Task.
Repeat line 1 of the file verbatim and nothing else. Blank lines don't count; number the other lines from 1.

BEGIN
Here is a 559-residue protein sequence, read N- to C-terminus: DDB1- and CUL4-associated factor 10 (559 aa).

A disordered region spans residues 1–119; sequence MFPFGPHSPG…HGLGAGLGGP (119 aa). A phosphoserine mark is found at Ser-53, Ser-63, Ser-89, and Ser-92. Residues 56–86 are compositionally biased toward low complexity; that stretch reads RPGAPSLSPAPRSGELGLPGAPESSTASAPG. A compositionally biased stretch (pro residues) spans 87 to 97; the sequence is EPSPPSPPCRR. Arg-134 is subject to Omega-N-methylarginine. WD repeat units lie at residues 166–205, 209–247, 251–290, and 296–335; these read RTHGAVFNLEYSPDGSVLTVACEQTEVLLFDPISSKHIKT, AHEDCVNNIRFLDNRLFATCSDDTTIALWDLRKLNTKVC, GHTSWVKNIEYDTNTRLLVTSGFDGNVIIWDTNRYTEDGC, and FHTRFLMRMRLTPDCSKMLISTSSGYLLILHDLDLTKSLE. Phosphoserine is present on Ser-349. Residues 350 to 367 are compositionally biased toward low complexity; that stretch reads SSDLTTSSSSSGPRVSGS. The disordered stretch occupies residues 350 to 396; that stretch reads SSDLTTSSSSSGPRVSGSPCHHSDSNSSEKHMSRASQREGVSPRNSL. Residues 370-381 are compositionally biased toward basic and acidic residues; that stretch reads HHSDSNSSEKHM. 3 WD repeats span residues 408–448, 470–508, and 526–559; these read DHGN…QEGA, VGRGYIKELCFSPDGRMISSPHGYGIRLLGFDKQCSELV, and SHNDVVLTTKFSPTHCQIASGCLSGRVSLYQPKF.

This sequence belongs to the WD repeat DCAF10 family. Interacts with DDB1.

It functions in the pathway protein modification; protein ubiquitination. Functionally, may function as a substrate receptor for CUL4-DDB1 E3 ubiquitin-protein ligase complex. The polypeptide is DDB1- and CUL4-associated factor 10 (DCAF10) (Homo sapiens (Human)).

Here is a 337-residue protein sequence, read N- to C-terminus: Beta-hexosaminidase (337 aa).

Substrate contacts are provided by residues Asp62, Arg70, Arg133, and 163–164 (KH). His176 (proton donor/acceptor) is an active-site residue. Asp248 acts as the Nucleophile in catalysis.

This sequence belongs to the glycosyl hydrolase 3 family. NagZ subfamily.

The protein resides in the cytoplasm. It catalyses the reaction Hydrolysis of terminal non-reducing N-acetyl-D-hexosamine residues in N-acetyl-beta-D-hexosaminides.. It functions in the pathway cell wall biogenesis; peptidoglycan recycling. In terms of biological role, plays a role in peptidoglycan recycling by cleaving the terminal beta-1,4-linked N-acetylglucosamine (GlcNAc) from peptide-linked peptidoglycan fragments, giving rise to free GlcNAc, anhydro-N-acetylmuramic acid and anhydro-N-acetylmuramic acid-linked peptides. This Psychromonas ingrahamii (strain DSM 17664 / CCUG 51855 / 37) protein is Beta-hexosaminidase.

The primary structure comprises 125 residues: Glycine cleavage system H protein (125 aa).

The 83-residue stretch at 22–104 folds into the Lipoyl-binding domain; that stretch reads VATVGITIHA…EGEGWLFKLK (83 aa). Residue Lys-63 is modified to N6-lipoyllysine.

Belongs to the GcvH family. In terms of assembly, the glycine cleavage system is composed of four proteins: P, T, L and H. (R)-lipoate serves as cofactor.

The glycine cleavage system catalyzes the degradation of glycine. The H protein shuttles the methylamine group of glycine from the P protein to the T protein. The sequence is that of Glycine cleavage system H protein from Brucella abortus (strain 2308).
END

Here is a 559-residue protein sequence, read N- to C-terminus: DDB1- and CUL4-associated factor 10 (559 aa).